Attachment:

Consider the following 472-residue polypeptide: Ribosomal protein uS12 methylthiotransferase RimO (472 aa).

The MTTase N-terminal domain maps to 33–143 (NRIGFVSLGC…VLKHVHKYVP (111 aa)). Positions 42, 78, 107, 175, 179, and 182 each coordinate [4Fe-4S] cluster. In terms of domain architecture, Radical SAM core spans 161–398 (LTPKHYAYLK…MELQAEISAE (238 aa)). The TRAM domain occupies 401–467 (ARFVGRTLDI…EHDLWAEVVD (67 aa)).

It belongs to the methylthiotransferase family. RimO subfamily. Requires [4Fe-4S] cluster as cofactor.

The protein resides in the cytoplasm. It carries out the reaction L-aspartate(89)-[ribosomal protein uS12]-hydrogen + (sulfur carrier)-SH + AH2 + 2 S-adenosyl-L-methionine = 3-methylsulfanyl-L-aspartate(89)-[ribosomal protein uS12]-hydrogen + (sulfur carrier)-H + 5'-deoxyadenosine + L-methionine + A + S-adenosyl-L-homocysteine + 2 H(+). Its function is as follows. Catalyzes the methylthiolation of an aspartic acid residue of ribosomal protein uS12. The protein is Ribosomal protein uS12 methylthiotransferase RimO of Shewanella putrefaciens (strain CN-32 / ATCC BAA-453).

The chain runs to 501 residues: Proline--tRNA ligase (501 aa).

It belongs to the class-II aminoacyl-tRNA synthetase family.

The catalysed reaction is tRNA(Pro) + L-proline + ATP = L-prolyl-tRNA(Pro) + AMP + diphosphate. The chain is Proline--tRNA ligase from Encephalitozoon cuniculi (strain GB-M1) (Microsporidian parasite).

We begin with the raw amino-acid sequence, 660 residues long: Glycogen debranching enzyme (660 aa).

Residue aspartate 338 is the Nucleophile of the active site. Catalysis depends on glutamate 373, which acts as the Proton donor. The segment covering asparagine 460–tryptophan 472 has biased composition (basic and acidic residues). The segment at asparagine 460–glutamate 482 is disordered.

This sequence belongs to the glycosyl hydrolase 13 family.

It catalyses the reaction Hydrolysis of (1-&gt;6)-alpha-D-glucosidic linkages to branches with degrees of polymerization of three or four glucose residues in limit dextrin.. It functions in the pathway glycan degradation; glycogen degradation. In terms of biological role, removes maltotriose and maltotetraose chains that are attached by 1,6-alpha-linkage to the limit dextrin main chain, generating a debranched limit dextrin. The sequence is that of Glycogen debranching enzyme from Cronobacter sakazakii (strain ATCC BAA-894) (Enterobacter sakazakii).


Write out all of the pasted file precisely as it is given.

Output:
Consider the following 472-residue polypeptide: Ribosomal protein uS12 methylthiotransferase RimO (472 aa).

The MTTase N-terminal domain maps to 33–143 (NRIGFVSLGC…VLKHVHKYVP (111 aa)). Positions 42, 78, 107, 175, 179, and 182 each coordinate [4Fe-4S] cluster. In terms of domain architecture, Radical SAM core spans 161–398 (LTPKHYAYLK…MELQAEISAE (238 aa)). The TRAM domain occupies 401–467 (ARFVGRTLDI…EHDLWAEVVD (67 aa)).

It belongs to the methylthiotransferase family. RimO subfamily. Requires [4Fe-4S] cluster as cofactor.

The protein resides in the cytoplasm. It carries out the reaction L-aspartate(89)-[ribosomal protein uS12]-hydrogen + (sulfur carrier)-SH + AH2 + 2 S-adenosyl-L-methionine = 3-methylsulfanyl-L-aspartate(89)-[ribosomal protein uS12]-hydrogen + (sulfur carrier)-H + 5'-deoxyadenosine + L-methionine + A + S-adenosyl-L-homocysteine + 2 H(+). Its function is as follows. Catalyzes the methylthiolation of an aspartic acid residue of ribosomal protein uS12. The protein is Ribosomal protein uS12 methylthiotransferase RimO of Shewanella putrefaciens (strain CN-32 / ATCC BAA-453).

The chain runs to 501 residues: Proline--tRNA ligase (501 aa).

It belongs to the class-II aminoacyl-tRNA synthetase family.

The catalysed reaction is tRNA(Pro) + L-proline + ATP = L-prolyl-tRNA(Pro) + AMP + diphosphate. The chain is Proline--tRNA ligase from Encephalitozoon cuniculi (strain GB-M1) (Microsporidian parasite).

We begin with the raw amino-acid sequence, 660 residues long: Glycogen debranching enzyme (660 aa).

Residue aspartate 338 is the Nucleophile of the active site. Catalysis depends on glutamate 373, which acts as the Proton donor. The segment covering asparagine 460–tryptophan 472 has biased composition (basic and acidic residues). The segment at asparagine 460–glutamate 482 is disordered.

This sequence belongs to the glycosyl hydrolase 13 family.

It catalyses the reaction Hydrolysis of (1-&gt;6)-alpha-D-glucosidic linkages to branches with degrees of polymerization of three or four glucose residues in limit dextrin.. It functions in the pathway glycan degradation; glycogen degradation. In terms of biological role, removes maltotriose and maltotetraose chains that are attached by 1,6-alpha-linkage to the limit dextrin main chain, generating a debranched limit dextrin. The sequence is that of Glycogen debranching enzyme from Cronobacter sakazakii (strain ATCC BAA-894) (Enterobacter sakazakii).